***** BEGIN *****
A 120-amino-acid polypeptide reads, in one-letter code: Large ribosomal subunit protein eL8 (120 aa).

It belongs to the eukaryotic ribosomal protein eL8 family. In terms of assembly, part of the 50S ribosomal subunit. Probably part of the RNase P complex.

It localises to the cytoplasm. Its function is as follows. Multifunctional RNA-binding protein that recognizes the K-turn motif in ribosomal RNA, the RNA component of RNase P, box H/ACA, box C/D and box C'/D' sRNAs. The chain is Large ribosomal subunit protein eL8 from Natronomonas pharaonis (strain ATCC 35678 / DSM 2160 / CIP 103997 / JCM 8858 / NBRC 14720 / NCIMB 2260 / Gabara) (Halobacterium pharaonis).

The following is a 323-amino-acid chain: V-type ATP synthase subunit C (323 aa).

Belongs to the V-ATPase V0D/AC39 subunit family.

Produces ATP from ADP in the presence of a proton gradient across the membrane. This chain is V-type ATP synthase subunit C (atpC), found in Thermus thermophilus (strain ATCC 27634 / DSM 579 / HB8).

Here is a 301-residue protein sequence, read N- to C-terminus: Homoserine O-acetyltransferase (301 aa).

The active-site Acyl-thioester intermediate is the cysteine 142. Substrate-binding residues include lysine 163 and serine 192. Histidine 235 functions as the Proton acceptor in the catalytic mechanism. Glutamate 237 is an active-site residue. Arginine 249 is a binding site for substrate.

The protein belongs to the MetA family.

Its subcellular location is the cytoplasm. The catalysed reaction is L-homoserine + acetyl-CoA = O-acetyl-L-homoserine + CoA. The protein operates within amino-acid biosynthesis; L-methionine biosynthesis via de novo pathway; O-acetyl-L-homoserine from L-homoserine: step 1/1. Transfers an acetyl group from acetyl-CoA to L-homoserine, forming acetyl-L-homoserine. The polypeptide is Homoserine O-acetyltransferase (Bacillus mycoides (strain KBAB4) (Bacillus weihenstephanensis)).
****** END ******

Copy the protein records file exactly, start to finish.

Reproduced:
A 120-amino-acid polypeptide reads, in one-letter code: Large ribosomal subunit protein eL8 (120 aa).

It belongs to the eukaryotic ribosomal protein eL8 family. In terms of assembly, part of the 50S ribosomal subunit. Probably part of the RNase P complex.

It localises to the cytoplasm. Its function is as follows. Multifunctional RNA-binding protein that recognizes the K-turn motif in ribosomal RNA, the RNA component of RNase P, box H/ACA, box C/D and box C'/D' sRNAs. The chain is Large ribosomal subunit protein eL8 from Natronomonas pharaonis (strain ATCC 35678 / DSM 2160 / CIP 103997 / JCM 8858 / NBRC 14720 / NCIMB 2260 / Gabara) (Halobacterium pharaonis).

The following is a 323-amino-acid chain: V-type ATP synthase subunit C (323 aa).

Belongs to the V-ATPase V0D/AC39 subunit family.

Produces ATP from ADP in the presence of a proton gradient across the membrane. This chain is V-type ATP synthase subunit C (atpC), found in Thermus thermophilus (strain ATCC 27634 / DSM 579 / HB8).

Here is a 301-residue protein sequence, read N- to C-terminus: Homoserine O-acetyltransferase (301 aa).

The active-site Acyl-thioester intermediate is the cysteine 142. Substrate-binding residues include lysine 163 and serine 192. Histidine 235 functions as the Proton acceptor in the catalytic mechanism. Glutamate 237 is an active-site residue. Arginine 249 is a binding site for substrate.

The protein belongs to the MetA family.

Its subcellular location is the cytoplasm. The catalysed reaction is L-homoserine + acetyl-CoA = O-acetyl-L-homoserine + CoA. The protein operates within amino-acid biosynthesis; L-methionine biosynthesis via de novo pathway; O-acetyl-L-homoserine from L-homoserine: step 1/1. Transfers an acetyl group from acetyl-CoA to L-homoserine, forming acetyl-L-homoserine. The polypeptide is Homoserine O-acetyltransferase (Bacillus mycoides (strain KBAB4) (Bacillus weihenstephanensis)).